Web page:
The size of the imaging sensor is a crucial determinant of image quality. All other things equal, a large sensor will have larger individual pixel-units that offer better low-light sensitivity, wider dynamic range, and richer color-depth than smaller pixels in a sensor of the same technological generation. Further, a large sensor camera will give the photographer additional creative options when using shallow depth-of-field to isolate a subject from its background. On the downside, larger sensors are more costly to manufacture and tend to lead to bigger and heavier cameras and lenses.
Of the two cameras under consideration, the Nikon D3200 features an APS-C sensor and the Panasonic LF1 a 1/1.7-inch sensor. The sensor area in the LF1 is 88 percent smaller. As a result of these sensor size differences, the cameras have a format factor of, respectively, 1.5 and 4.5. The sensor in the D3200 has a native 3:2 aspect ratio, while the one in the LF1 offers a 4:3 aspect.
Technology-wise, both cameras are equipped with CMOS (Complementary Metal–Oxide–Semiconductor) sensors.
With 24.1MP, the D3200 offers a higher resolution than the LF1 (12MP), but the D3200 nevertheless has larger individual pixels (pixel pitch of 3.85μm versus 1.89μm for the LF1) due to its larger sensor. However, the LF1 is a somewhat more recent model (by 1 year) than the D3200, and its sensor might have benefitted from technological advances during this time that enhance the light gathering capacity of its pixels.
The resolution advantage of the Nikon D3200 implies greater flexibility for cropping images or the possibility to print larger pictures. The maximum print size of the D3200 for good quality output (200 dots per inch) amounts to 30.1 x 20 inches or 76.4 x 50.8 cm, for very good quality (250 dpi) 24.1 x 16 inches or 61.1 x 40.6 cm, and for excellent quality (300 dpi) 20.1 x 13.3 inches or 50.9 x 33.9 cm. The corresponding values for the Panasonic LF1 are 20 x 15 inches or 50.8 x 38.1 cm for good quality, 16 x 12 inches or 40.6 x 30.5 cm for very good quality, and 13.3 x 10 inches or 33.9 x 25.4 cm for excellent quality prints.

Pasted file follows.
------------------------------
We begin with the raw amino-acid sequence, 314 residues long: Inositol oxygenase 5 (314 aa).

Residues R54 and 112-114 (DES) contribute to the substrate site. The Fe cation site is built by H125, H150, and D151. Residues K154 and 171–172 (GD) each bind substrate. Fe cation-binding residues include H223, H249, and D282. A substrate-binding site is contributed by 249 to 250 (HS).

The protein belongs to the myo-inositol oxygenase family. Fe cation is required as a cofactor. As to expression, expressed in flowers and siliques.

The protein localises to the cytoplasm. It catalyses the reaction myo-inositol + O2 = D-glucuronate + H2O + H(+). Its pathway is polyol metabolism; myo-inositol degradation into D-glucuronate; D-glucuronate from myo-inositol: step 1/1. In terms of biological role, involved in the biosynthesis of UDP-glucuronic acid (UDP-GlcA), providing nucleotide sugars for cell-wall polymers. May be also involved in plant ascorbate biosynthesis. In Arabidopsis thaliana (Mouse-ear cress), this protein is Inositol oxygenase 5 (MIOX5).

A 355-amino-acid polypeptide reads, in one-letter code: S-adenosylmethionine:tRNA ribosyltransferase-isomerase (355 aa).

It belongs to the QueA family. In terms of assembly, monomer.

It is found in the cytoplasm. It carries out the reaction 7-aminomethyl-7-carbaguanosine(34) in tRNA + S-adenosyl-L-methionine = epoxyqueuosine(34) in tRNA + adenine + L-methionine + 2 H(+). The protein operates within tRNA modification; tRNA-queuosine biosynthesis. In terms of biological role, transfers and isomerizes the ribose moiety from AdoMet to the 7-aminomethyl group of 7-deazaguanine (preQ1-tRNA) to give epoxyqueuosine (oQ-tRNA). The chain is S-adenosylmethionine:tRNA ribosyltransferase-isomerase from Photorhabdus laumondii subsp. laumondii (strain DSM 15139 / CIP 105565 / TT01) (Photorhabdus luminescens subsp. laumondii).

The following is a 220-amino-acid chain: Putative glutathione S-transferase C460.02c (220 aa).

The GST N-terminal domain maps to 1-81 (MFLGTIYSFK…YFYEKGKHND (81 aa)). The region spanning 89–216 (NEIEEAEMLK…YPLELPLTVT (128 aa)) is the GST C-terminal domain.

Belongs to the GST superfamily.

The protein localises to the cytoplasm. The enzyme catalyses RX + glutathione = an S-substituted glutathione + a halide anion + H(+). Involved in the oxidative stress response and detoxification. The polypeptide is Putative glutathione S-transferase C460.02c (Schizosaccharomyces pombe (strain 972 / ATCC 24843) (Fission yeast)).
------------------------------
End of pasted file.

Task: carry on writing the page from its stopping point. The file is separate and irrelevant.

The Nikon D3200 has a native sensitivity range from ISO 100 to ISO 6400, which can be extended to ISO 100-12800. The corresponding ISO settings for the Panasonic Lumix DMC-LF1 are ISO 80 to ISO 6400, with the possibility to increase the ISO range to 80-12800.
Since 2007, DXO Mark has published sensor performance measurements that have been derived using a consistent methodology. This service is based on lab testing and assigns an overall score to each camera sensor, as well as ratings for dynamic range ("DXO Landscape"), color depth ("DXO Portrait"), and low-light sensitivity ("DXO Sports"). Of the two cameras under review, the D3200 provides substantially higher image quality than the LF1, with an overall score that is 29 points higher. This advantage is based on 3.3 bits higher color depth, 1.6 EV in additional dynamic range, and 2.4 stops in additional low light sensitivity. The following table provides an overview of the physical sensor characteristics, as well as the sensor quality measurements for a selection of comparators.
Many modern cameras are not only capable of taking still images, but can also record movies. Both cameras under consideration have a sensor with sufficiently fast read-out times for moving pictures, but the LF1 provides a faster frame rate than the D3200. It can shoot movie footage at 1080/60i, while the Nikon is limited to 1080/30p.
Apart from body and sensor, cameras can and do differ across a variety of features. For example, the LF1 has an electronic viewfinder (200k dots), while the D3200 has an optical one. Both systems have their advantages, with the electronic viewfinder making it possible to project supplementary shooting information into the framing view, whereas the optical viewfinder offers lag-free viewing and a very clear framing image. The adjacent table lists some of the other core features of the Nikon D3200 and Panasonic LF1 along with similar information for a selection of comparators.
Concerning the storage of imaging data, both the D3200 and the LF1 write their files to SDXC cards. The D3200 supports UHS-I cards (Ultra High Speed data transfer of up to 104 MB/s), while the LF1 cannot take advantage of Ultra High Speed SD cards.
For some imaging applications, the extent to which a camera can communicate with its environment can be an important aspect in the camera decision process. The table below provides an overview of the connectivity of the Nikon D3200 and Panasonic Lumix DMC-LF1 and, in particular, the interfaces the cameras (and selected comparators) provide for accessory control and data transfer.